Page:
Robert Poynton noticed in his short text, Do pause: you are not a to do list, “In general, we don’t pay much attention or give much importance to the spaces in between all the tasks...The ‘negative space,’ which lies around or between objects or events, gives shape to the whole” (2019).
Here, Poynton held an understanding of what I think to be the core of the current human condition—we are busy, moving beings with endless desires and things to do that leave us unable to notice this “negative space.” There is a thirst in us for more that is rarely quenched. It is hard for us to say no and when we do say no we feel guilt, shame, and uncertainty. When we finish one thing, still there is another. We tend to grow more anxious and worn, stuck in a cycle of complacent restlessness.
A spread from my thesis prospectus
As a result to Poynton’s own thesis, I came to a conclusion that space or “rest,” a form of regenerative self maintenance, is what is needed to contest these societal norms and combat a world of pathological busyness.
I wondered how space can make us more perceptive beings, how we can establish new habits, and how we can shift our thinking to see rest as positive and progressive. But most importantly I asked, how can we better respect our ecosystem’s need for rest and collectively work towards an esteemed view of it?
All of these questions and all of my research culminated and extended into Margin—an app that exists to help us plan the moments we have between “work” and to train ourselves to view rest as productive, not wasteful. In doing this, people can challenge the world’s view of progress and start to see rest as instrumental to future work performance.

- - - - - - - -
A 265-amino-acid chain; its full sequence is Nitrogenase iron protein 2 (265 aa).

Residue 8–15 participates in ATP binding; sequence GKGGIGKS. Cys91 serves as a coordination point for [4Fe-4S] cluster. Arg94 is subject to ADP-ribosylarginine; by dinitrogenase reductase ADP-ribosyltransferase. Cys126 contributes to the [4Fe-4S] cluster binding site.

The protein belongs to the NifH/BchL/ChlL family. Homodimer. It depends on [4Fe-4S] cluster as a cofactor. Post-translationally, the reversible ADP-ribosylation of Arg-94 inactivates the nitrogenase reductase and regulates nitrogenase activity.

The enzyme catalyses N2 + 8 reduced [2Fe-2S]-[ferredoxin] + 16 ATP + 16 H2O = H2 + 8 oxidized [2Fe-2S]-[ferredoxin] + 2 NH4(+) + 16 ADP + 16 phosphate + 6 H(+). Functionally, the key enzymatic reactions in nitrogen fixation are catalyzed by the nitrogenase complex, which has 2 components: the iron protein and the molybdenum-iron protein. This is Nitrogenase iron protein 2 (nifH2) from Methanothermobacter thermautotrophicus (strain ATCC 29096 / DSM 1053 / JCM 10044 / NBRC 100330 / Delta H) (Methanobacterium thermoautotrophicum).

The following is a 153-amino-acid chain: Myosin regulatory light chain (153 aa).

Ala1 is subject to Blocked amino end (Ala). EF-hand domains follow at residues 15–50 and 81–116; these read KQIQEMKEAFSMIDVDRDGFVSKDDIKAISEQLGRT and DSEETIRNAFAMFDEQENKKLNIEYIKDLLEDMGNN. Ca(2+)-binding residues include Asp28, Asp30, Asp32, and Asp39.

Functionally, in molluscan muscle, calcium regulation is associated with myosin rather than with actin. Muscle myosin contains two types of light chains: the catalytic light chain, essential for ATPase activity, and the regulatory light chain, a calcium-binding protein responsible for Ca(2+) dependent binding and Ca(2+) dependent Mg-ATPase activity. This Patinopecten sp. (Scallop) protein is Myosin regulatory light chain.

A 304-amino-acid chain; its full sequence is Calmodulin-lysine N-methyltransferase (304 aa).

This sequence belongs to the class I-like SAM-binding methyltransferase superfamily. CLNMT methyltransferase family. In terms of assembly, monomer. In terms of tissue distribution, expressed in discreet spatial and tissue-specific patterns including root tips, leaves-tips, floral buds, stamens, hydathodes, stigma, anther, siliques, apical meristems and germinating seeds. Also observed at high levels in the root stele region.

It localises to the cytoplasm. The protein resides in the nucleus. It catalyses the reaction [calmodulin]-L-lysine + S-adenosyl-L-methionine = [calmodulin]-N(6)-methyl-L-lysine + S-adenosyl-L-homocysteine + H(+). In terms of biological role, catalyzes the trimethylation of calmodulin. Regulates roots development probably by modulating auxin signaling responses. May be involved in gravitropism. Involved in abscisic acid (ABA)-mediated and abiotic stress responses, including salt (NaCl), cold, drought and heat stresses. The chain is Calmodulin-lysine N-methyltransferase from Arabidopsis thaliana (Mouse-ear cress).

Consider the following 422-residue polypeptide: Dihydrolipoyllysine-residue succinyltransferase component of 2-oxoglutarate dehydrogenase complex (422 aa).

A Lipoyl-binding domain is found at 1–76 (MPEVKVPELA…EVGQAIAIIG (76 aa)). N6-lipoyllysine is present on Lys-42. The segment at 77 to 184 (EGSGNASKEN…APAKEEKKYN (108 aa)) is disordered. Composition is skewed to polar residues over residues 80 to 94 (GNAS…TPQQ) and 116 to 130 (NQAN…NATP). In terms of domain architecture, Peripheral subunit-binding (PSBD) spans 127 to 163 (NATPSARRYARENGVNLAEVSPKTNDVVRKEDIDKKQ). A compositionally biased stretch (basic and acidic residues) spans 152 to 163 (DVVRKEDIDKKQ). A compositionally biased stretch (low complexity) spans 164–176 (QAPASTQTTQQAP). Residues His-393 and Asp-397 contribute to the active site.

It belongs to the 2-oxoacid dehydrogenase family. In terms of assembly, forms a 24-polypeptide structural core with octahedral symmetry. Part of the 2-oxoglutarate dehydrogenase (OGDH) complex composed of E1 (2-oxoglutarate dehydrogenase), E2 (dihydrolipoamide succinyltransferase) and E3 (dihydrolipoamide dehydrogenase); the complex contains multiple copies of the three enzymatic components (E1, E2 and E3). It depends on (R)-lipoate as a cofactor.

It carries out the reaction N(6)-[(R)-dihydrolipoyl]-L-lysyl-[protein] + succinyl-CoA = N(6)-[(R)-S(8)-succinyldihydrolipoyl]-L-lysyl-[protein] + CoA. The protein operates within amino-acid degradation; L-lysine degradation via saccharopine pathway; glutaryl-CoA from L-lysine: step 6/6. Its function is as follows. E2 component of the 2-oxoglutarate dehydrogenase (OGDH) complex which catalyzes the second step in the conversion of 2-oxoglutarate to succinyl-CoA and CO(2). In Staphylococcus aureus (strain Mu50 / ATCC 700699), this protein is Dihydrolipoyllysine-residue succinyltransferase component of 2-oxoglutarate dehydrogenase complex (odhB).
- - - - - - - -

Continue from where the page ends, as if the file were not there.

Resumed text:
Through secondary and primary research gathered while completing my thesis prospectus, I grew closer to people and their experiences with work and rest in terms of empathy, understanding, and compassion. Through this research I was able to gather three key findings that would influence my UX thinking:
People don’t know how to incorporate rest into their lives because they don’t see the things they enjoy as restful or productive
- People need permission and space to discover what is restful to them, in part, because of perceived pressures they face that keep them from resting
- A new, collective understanding of productivity and a collective revere towards resting is needed to become a society that values rest just as much as it values work
Margin seeks to touch on these findings by:
- Giving people the tools and permission to schedule time doing the things that bring them rest
- Providing a space to learn that rest is productive through the flow of checking off tasks and reflecting on them
- Offering ways to discover what rest is and what is restful to them
The app is built around a typographic and component system that is underwhelming and simple, with careful consideration of emotions and color psychology. An electric blue violet takes on the calm, non-threatening characteristics of blue while also the stabalizing and uplifting character of purple. The circlular graphic elements are symbolic of time and express ways in which that time can be filled or not.
Breaking up interactions and flows into more screens created space for peace of mind and a sense of ease unlike other apps that can be overwhelming and cluttered. Using cards also made it easier to group information in a logical way.
As users begin to schedule and reflect on the margin they incorporate into their lives, it is celebrated to instill a new sense of meaning and accomplishment in a practice that is vital to a work-life balance, needed more than ever, and not always easy to do, but worth trying.